That there is a right way to clean your ears implies that there is a wrong way, and undoubtedly, there is a very wrong way. The wrong way is widespread, and it violates the first rule of cleaning your ears: don’t insert foreign objects into your ear canal. That includes cotton swabs and any other object that will likely only shove the earwax up against the eardrum, possibly causing irritation, temporary hearing loss, or eardrum injury.
So what should you be doing to clean your ears under ordinary conditions? In a word: nothing (I hope you weren’t expecting something more profound). Your ears are built to be self-cleansing, and the normal motions of your jaw force earwax from the canal to the outer ear. If you attempt to remove it, your ear just generates more wax.
And earwax is necessary, as it contains protective, lubricating, and antibacterial characteristics. In fact, over-cleaning the ears brings about dry, itchy, irritated skin within the ear canal. Therefore, for the majority of people most of the time, nothing is required other than normal showering to wash the outer ear.
But notice that we said MOST of the time, because there are instances in which individuals do generate too much earwax or excess earwax impacts the eardrum. In instances like these, you will need to clean your ears. Here’s how:
Cleaning your ears at home
We’ll say it once again: don’t insert any foreign objects into your ear canal. You can irritate the sensitive skin of the canal and can end up perforating your eardrum. This means no cotton swabs and definitely no ear candles. (Speaking of ear candles, in 2010, the FDA issued a warning against using them, declaring that no scientific evidence supports their effectiveness and that their use can lead to significant injuries.)
To correctly clean your ears at home, take the following methods:
- Purchase earwax softening solution at the pharmacy or make some at home. Instructions for preparing the solution can be found on the internet, and the mixture often includes the use of hydrogen peroxide, mineral oil, and glycerin.
- Pour the solution into your ears from the bowl or by using a plastic or bulb syringe. Tilt your head to the side and let the solution to work for 5-10 minutes.
- Empty the fluid out of your ear by tilting your head slowly over a container or the sink, or you can use a cotton ball pressed against the outside of the ear. (I know it’s tempting, but again, don’t push the cotton ball into your ear.)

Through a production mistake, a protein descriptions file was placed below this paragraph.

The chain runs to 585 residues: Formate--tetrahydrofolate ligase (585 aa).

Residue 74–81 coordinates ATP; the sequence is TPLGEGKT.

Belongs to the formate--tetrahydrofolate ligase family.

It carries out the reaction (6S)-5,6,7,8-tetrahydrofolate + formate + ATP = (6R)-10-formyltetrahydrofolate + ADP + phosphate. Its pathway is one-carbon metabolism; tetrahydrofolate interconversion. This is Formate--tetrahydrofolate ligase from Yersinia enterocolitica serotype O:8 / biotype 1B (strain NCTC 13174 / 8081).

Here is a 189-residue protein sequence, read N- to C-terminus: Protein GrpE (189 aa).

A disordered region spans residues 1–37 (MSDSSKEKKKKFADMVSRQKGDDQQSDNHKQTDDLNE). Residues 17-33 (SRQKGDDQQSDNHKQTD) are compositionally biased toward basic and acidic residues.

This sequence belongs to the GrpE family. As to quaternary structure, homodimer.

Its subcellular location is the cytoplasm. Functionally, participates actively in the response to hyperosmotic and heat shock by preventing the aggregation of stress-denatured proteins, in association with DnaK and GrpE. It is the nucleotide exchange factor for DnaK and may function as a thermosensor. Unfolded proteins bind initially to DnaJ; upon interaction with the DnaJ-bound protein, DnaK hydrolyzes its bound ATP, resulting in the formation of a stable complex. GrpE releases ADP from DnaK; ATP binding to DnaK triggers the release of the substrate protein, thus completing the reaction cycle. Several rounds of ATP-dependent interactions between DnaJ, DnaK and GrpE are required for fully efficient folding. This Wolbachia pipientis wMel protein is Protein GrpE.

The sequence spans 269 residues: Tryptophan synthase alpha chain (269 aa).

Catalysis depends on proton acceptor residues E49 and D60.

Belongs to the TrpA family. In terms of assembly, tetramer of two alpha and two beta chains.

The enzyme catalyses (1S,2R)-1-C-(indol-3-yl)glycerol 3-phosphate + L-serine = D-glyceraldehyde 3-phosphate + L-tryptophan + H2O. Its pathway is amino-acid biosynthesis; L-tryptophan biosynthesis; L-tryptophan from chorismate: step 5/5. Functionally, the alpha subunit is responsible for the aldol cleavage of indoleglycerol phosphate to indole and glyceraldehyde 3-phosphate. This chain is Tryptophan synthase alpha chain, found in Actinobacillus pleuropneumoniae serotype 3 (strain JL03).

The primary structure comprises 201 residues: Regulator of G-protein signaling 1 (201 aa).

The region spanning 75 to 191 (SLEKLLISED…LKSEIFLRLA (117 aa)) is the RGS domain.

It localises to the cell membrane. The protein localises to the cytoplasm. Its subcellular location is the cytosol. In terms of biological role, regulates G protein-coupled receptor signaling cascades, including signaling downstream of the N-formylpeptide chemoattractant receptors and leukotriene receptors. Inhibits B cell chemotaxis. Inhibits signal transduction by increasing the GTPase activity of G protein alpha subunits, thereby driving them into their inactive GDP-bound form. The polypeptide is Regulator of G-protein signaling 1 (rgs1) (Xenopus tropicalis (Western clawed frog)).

- Flush out your ears with lukewarm water using a bulb syringe to dislodge any loose earwax.
When not to clean your ears at home
Cleaning your ears at home could be hazardous in the presence of an ear infection or a perforated eardrum. If you suffer from any symptoms such as fever, dizziness, ear pain, or ear discharge, it’s best to see your doctor or hearing specialist. Additionally, repeated attempts at self cleaning that are unsuccessful may indicate a more extreme congestion that necessitates professional cleaning.
Medical doctors and hearing specialists apply a variety of medicines and devices to quickly, thoroughly, and safely remove excess earwax. The solutions tend to be stronger than the homemade versions, and tools called curettes can be inserted into the ear to manually remove the wax.
When in doubt, leave it to the experts. You’ll get the assurance that you’re not causing damage to your ears, and symptoms can subside within minutes of a professional cleaning. In addition, underlying issues or hearing loss can be identified and corrected by a professional.
If you have any further questions or want to set up an appointment, give us a call today! And keep in mind, if you’re a hearing aid user, you’ll want to get a regular professional checkup every 6 months.